From a Developer – understanding of the technical limitations for the implementation of certain functions and at least a superficial understanding of code
From a Business Analyst – understanding of the market and the target audience
From a PM – understanding of the integrity of all parts of the project
You also need the ability to look at the product from the perspective of the end-user.
“The QA profession is to understand all the technical aspects and business goals, as well as communicate properly with customers, managers, and developers. Don't be afraid to ask questions starting with “What if?” Very often, this simple question saves hours and even days of development for the entire team.”
Speaking about soft skills and personal qualities, QAs should:
Have a broad IT outlook and be eager to learn new things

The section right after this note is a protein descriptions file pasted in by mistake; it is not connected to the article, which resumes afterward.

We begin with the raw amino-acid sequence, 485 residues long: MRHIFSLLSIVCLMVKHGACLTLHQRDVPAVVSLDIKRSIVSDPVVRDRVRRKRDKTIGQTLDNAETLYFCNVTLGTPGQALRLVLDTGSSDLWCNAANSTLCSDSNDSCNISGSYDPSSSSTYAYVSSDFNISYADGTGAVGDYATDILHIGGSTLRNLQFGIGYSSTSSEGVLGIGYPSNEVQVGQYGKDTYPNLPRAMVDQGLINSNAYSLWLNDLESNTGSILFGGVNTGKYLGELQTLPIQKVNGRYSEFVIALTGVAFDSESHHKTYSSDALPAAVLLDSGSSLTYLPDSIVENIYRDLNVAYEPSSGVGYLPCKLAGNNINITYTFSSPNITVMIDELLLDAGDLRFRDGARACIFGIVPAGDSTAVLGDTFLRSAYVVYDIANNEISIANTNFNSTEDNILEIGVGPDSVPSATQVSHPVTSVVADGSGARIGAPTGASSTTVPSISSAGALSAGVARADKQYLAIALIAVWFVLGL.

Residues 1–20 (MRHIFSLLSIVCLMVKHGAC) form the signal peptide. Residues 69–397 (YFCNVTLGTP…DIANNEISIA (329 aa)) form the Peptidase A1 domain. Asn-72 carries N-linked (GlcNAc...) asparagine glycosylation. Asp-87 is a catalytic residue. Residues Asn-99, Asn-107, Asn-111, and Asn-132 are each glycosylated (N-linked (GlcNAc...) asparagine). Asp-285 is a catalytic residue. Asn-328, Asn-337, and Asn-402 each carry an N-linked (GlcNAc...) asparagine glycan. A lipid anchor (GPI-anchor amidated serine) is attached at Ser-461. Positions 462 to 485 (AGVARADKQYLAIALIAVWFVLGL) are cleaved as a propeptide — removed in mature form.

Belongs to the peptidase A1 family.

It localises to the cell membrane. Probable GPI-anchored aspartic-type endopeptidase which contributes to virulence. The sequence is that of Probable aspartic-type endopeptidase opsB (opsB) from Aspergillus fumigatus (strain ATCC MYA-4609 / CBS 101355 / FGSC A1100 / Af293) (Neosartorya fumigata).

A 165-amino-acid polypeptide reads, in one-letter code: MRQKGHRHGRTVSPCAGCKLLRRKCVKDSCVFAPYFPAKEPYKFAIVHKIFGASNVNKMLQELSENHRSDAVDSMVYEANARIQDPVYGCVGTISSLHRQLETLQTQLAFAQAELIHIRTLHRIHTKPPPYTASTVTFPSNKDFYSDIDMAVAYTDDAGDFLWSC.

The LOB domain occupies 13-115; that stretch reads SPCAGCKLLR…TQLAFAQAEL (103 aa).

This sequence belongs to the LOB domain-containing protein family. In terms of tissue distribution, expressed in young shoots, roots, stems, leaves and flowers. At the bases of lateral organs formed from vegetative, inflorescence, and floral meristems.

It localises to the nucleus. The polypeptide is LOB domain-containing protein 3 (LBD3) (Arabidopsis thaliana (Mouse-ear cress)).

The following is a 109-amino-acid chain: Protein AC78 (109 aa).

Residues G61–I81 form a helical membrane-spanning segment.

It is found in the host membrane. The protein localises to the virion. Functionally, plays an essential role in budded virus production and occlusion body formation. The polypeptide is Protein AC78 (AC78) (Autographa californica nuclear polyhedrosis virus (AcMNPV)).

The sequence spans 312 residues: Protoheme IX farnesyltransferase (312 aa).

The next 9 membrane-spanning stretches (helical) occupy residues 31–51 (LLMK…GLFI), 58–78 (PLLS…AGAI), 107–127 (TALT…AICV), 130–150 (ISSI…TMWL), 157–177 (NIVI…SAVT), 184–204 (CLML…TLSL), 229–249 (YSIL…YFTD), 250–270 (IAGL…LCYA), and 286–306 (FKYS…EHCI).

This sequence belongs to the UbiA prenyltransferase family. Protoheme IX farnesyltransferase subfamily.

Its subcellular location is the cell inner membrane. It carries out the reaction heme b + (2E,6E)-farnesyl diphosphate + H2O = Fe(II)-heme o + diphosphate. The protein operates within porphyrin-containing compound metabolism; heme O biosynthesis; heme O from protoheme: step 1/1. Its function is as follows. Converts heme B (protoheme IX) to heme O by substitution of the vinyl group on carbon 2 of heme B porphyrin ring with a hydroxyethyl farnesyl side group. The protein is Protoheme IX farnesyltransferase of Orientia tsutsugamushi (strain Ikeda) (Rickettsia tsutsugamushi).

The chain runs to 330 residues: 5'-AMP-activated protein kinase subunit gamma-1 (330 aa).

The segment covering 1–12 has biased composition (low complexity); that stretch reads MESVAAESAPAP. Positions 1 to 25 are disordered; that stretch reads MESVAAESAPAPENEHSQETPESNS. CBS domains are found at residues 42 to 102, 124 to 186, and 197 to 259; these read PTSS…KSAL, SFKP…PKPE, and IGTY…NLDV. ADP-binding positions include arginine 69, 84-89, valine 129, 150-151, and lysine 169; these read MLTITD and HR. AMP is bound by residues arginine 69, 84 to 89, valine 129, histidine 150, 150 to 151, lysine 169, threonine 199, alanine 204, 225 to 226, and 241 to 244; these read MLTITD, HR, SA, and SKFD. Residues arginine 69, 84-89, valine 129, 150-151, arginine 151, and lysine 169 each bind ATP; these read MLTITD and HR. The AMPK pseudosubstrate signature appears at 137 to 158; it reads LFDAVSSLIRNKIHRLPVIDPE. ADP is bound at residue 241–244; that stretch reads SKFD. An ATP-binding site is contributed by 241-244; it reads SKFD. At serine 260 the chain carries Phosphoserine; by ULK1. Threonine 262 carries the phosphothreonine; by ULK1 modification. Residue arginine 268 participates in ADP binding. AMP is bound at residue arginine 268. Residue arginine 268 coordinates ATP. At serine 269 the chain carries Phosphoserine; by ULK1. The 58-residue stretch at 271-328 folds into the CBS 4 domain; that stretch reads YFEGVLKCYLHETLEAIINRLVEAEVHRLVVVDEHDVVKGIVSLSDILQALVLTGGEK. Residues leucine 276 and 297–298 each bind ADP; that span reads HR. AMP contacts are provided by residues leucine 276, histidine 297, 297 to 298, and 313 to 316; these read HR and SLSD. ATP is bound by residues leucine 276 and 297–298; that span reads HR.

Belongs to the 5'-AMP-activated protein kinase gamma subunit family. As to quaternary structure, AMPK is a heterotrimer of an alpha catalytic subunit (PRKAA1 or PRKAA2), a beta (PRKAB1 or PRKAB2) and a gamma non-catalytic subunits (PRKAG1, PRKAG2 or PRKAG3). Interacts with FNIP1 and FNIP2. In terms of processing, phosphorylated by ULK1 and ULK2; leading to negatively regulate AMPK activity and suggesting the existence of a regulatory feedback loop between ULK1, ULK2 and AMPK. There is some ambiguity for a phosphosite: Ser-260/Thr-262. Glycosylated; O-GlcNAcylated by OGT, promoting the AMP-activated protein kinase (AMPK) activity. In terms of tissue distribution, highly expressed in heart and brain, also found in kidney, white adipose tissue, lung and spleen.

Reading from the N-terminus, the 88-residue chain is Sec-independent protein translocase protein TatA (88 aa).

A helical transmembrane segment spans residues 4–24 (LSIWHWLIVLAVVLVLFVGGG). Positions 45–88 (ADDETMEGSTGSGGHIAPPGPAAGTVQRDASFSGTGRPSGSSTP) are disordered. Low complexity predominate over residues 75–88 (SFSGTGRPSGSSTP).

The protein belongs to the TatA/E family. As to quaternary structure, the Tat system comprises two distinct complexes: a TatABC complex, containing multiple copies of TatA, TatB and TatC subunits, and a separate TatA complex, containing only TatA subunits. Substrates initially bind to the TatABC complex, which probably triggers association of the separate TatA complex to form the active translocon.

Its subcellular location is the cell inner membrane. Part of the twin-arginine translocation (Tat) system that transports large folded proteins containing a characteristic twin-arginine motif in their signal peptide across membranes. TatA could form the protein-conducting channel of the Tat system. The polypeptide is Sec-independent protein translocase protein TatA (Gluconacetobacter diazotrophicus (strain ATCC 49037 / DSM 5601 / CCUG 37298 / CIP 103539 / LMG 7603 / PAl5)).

Be able to communicate (the quality of communication in the development team directly affects the quality of the software)
Be attentive to details, be diligent, responsible, and persistent
Possess analytical skills, be able to model and work with abstractions
Have a critical mindset aimed to find errors
Be able to tell a mountain from a molehill
Most people think of future prospects when choosing a career path. There are three areas for professional development in the QA career:
Explore new areas and grow as a QA: junior QA -> middle QA -> senior QA -> QA team lead -> QA-manager -> Head of QA department.
If you are interested in automation and want to know what a QA automation engineer does, there’s an option to master automated testing and move along this direction. It requires deeper technical knowledge.
Upgrade your qualification to a Business Analyst or a developer.
Having gained enough experience, you can grow into a Project Manager, then into a Senior Project Manager, and even a CTO. Also, today QA training courses are on-demand so you can combine your main work with teaching or counseling.